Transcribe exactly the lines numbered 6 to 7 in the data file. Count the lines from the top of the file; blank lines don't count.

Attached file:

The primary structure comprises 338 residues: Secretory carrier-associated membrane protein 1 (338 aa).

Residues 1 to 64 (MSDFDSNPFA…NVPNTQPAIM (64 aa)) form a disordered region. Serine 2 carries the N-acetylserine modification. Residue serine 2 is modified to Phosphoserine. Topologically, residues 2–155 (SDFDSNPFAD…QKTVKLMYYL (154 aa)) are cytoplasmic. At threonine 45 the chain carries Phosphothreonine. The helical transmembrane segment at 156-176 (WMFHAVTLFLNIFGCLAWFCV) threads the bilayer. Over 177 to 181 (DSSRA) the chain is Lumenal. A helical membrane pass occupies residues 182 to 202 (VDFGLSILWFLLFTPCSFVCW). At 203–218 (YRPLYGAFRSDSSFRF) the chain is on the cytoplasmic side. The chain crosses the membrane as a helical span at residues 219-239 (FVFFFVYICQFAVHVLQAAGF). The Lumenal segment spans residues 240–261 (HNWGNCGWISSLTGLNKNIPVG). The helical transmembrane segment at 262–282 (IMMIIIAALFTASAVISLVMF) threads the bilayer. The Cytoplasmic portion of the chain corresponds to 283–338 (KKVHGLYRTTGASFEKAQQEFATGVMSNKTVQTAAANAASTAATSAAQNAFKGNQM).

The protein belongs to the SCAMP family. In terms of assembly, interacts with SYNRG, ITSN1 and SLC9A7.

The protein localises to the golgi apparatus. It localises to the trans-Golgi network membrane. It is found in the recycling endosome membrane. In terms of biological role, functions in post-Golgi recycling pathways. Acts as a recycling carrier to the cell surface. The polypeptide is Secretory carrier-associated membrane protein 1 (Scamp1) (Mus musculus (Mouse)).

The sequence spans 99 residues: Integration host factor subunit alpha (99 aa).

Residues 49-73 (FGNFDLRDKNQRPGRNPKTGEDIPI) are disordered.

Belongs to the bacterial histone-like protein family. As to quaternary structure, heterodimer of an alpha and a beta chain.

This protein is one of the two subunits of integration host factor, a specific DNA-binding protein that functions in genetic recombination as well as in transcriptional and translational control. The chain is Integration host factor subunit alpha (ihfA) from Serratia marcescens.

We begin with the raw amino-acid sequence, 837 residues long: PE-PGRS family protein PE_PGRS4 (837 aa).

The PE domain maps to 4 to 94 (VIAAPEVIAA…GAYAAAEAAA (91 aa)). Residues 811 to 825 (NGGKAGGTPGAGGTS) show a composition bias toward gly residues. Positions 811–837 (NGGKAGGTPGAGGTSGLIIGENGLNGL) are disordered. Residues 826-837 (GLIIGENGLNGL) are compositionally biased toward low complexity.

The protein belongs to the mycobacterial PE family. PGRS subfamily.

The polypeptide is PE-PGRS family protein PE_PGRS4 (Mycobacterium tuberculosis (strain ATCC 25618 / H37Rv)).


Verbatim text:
Residues 49-73 (FGNFDLRDKNQRPGRNPKTGEDIPI) are disordered.

Belongs to the bacterial histone-like protein family. As to quaternary structure, heterodimer of an alpha and a beta chain.